The structure of claim 4 is consistent with this interpretation. Claim 4 is directed to a “Viscometer.” Id. at col. 12 l. 52. Limitations 4(a) and 4(b), however, are specifically tailored to aspects of the pressure vessel within the viscometer, whereas limitation 4(c) does not refer to the “pressure vessel.” Id. at col. 12 ll. 58–59. Reading these limitations together, a skilled artisan would interpret limitations 4(a) and 4(b) to refer to the pressure vessel and limitation 4(c) to refer to the “bottom section” the viscometer.

This reading also is consistent with the specification, which explains that the primary “means for driving” the rotor is magnetic coupling: “A motor or gearbox drives magnet mount 40 to rotate carrying driving magnet 38 ․ Due to the magnetic coupling between driving magnet 38 and coupling magnet 34, rotor 51 rotates at the same revolving speed as magnet mount 40 does.” Id. at col. 5 ll. 42–47; see also id. at col. 8 ll. 24–30, col. 10 ll. 36–42. The motor or gearbox, magnet mount 40, and driving magnet 38 are located outside the pressure vessel. See id. at FIGS. 1–3, col. 3 ll. 7–10. Because some of these components are outside the pressure vessel, they cannot be located in the bottom section of the pressure vessel. Instead, these components must be located in the bottom section of the viscometer.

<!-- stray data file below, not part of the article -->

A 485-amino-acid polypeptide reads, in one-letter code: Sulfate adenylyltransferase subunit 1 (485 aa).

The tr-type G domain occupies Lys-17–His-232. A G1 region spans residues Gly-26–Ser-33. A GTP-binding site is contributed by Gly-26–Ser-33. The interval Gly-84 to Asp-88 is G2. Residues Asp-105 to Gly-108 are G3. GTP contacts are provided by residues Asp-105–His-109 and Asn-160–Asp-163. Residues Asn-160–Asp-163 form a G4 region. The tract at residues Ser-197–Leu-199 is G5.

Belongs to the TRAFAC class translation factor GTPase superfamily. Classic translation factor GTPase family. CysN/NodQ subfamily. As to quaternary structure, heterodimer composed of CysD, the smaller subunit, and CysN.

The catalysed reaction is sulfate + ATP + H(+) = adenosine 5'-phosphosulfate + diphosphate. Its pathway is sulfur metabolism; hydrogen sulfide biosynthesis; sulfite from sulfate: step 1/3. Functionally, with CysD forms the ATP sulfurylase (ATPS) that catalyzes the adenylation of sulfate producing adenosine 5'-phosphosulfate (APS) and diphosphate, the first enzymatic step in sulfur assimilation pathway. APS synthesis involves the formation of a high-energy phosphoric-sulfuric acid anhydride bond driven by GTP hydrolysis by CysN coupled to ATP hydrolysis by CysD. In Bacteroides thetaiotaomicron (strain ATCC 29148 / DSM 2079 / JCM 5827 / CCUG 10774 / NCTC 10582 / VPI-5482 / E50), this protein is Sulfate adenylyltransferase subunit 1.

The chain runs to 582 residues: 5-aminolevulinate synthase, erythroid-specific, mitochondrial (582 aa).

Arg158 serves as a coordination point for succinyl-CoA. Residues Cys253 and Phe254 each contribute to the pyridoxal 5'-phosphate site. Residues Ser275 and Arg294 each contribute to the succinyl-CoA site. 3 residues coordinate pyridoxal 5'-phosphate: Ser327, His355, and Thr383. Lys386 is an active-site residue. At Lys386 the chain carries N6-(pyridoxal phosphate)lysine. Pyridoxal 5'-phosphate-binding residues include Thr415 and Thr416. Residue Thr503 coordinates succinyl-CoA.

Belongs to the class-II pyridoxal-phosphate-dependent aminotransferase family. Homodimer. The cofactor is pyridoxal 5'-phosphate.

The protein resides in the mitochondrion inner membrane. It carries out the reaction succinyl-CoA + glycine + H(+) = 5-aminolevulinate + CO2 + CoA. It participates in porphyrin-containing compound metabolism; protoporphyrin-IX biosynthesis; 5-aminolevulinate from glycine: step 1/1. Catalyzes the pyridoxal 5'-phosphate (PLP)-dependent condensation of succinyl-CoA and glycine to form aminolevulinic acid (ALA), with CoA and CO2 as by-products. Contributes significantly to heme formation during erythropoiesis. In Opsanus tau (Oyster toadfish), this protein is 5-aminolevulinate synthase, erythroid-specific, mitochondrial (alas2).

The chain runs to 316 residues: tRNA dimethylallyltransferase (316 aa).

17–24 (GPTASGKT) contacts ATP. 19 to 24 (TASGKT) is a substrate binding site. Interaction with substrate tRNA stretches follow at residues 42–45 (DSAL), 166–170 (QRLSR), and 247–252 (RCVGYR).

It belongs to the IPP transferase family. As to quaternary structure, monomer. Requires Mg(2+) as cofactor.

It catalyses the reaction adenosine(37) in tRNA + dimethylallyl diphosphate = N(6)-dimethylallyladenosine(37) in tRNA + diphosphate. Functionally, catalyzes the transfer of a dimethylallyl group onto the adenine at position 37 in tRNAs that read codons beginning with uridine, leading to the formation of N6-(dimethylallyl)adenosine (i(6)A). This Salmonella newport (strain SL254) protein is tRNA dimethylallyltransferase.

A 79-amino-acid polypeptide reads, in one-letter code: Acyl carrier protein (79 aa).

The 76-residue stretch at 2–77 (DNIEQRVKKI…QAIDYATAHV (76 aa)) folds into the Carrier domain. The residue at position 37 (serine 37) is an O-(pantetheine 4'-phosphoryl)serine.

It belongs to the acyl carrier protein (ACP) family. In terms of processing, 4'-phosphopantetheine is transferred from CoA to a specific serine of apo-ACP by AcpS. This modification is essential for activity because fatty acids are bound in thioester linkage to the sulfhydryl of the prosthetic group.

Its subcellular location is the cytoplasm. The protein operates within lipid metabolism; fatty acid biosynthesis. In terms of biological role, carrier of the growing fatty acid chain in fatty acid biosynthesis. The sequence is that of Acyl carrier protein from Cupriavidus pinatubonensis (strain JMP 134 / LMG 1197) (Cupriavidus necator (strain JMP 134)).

Grace's remaining arguments are unpersuasive. Grace argues that “top section” of the pressure vessel in limitation 4(a) means that “bottom section” in limitation 4(e) refers to the pressure vessel, and “top section” and “bottom section” in limitation 4(e) must both refer to the pressure vessel to facilitate communicating pressure between the two. Appellant's Br. 58–59; Appellant's Reply Br. 31. We disagree. Limitation 4(e), consistent with our analysis above, can be understood as simply requiring that the enlarged chamber be positioned between the top section of the pressure vessel and bottom section of the viscometer.

Grace also argues that the district court's interpretation of “means for driving” to include “magnetic coupling (magnet mount, gear box or motor, driving magnet, coupling magnet)” (1) excludes the patent's preferred embodiments because certain components are outside of the pressure vessel and thus can cannot be located in the “bottom section,” Appellant's Br. 63–65; (2) renders claim 14 impossible by requiring the magnetic coupling to be inside the pressure vessel's bottom section, Appellant's Br. 65–66; and (3) requires the electric motor to be inside the pressurized bottom of the pressure vessel, even though a motor cannot work while submerged in drilling fluid, Appellant's Br. 66–67. But for all of these arguments, Grace's logic is circular. Each argument relies on Grace's preferred interpretation that “bottom section” refers to the pressure vessel, not the viscometer. Under the correct interpretation that “bottom section” refers to the viscometer, the preferred embodiments are not excluded and there is no conflict with claim 14.